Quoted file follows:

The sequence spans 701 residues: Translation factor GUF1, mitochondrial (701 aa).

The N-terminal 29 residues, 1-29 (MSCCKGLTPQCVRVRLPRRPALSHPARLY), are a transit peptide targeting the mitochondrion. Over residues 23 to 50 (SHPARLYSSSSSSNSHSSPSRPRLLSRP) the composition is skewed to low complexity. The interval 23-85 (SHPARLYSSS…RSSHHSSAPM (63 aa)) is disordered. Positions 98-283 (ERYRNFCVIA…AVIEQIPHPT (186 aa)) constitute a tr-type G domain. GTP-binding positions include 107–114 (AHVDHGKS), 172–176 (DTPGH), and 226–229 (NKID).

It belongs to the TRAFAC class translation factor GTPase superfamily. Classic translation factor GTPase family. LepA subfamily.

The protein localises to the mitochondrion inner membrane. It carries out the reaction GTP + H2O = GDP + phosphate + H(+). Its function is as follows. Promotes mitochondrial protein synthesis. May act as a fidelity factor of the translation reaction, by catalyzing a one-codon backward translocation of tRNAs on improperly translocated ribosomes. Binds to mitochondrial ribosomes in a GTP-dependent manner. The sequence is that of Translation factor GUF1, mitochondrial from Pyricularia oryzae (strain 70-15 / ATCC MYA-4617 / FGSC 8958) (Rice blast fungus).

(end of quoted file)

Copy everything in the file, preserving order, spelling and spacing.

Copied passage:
The sequence spans 701 residues: Translation factor GUF1, mitochondrial (701 aa).

The N-terminal 29 residues, 1-29 (MSCCKGLTPQCVRVRLPRRPALSHPARLY), are a transit peptide targeting the mitochondrion. Over residues 23 to 50 (SHPARLYSSSSSSNSHSSPSRPRLLSRP) the composition is skewed to low complexity. The interval 23-85 (SHPARLYSSS…RSSHHSSAPM (63 aa)) is disordered. Positions 98-283 (ERYRNFCVIA…AVIEQIPHPT (186 aa)) constitute a tr-type G domain. GTP-binding positions include 107–114 (AHVDHGKS), 172–176 (DTPGH), and 226–229 (NKID).

It belongs to the TRAFAC class translation factor GTPase superfamily. Classic translation factor GTPase family. LepA subfamily.

The protein localises to the mitochondrion inner membrane. It carries out the reaction GTP + H2O = GDP + phosphate + H(+). Its function is as follows. Promotes mitochondrial protein synthesis. May act as a fidelity factor of the translation reaction, by catalyzing a one-codon backward translocation of tRNAs on improperly translocated ribosomes. Binds to mitochondrial ribosomes in a GTP-dependent manner. The sequence is that of Translation factor GUF1, mitochondrial from Pyricularia oryzae (strain 70-15 / ATCC MYA-4617 / FGSC 8958) (Rice blast fungus).